The suggestion that the community should have to wait another decade for a dog off-leash area seems utterly ridiculous to me. But this highlights the broader shortage of public parkland in the inner-city. Lack of local park facilities to cater for our rapidly growing population means more people drive to suburban facilities further out, which is bad for the environment and for efficient transport planning.

There simply aren’t many good existing park locations around the 4101 postcode where you can fit a dog off-leash area. The largest remaining open spaces in Davies Park and Musgrave Park are 500m2 or 600m2, but a DOLA really needs to be at least 800m2, and preferably over 1000m2, otherwise it just ends up as a dust bowl.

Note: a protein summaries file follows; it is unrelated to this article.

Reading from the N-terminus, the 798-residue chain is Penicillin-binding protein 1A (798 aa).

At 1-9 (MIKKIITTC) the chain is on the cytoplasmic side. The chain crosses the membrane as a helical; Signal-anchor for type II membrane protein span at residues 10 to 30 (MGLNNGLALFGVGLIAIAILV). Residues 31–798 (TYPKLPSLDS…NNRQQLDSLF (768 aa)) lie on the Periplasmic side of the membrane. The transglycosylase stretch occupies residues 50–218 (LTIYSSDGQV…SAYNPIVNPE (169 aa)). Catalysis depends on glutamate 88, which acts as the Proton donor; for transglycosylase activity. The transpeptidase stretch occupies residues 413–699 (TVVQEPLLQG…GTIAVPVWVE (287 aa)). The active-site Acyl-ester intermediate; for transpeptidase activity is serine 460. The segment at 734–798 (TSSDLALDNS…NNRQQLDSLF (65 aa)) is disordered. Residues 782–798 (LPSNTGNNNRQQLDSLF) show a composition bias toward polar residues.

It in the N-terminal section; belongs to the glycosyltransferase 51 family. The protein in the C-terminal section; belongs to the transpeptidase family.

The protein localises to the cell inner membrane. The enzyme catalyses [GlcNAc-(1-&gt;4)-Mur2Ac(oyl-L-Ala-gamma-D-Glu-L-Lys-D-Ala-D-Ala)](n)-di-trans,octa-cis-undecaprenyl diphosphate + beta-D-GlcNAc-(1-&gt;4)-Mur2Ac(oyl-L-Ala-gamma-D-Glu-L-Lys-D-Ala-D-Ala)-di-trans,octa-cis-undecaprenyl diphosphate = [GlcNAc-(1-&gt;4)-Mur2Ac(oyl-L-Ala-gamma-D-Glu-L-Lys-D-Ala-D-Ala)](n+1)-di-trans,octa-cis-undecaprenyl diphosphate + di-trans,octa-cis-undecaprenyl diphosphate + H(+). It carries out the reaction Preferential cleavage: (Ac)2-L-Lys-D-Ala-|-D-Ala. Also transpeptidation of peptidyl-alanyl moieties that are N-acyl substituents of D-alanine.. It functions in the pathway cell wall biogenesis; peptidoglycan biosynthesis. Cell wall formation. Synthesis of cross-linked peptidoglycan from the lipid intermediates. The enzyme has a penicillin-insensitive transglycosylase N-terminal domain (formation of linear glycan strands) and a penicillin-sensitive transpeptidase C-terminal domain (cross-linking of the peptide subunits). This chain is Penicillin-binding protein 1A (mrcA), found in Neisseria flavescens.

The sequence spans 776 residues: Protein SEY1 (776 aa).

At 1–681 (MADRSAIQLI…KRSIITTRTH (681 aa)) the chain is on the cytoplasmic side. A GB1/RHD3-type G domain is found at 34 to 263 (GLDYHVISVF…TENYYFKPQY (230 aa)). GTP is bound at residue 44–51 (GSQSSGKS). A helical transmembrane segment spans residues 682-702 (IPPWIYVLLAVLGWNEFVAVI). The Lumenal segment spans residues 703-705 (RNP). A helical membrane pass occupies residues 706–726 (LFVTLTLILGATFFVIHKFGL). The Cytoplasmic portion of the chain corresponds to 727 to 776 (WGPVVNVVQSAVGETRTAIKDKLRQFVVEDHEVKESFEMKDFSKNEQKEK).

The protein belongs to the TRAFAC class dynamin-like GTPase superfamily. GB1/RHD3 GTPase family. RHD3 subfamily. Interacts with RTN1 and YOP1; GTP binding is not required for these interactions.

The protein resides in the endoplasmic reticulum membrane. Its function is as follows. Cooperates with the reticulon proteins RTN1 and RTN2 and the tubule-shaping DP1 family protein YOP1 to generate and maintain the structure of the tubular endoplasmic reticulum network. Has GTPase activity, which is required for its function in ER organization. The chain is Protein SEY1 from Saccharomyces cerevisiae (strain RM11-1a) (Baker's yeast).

So if we want more park facilities, the council really needs to be creating new public parkland for residents now. There are many industrial sites on the western side of West End which should not be developed as high-density housing because they are prone to flooding, and should instead be set aside as public green space.

If you’re disappointed that BCC is reducing access to dog off-leash areas in West End/South Brisbane, please email [email protected] and ask him to acquire land (beyond the glass factory site) for new public parks in 4101, and to create a new dog off-leash area. Please tell him we can't wait until the glass factory site is redeveloped in order to address this issue.

 

Celebrating activism at Kurilpa Derby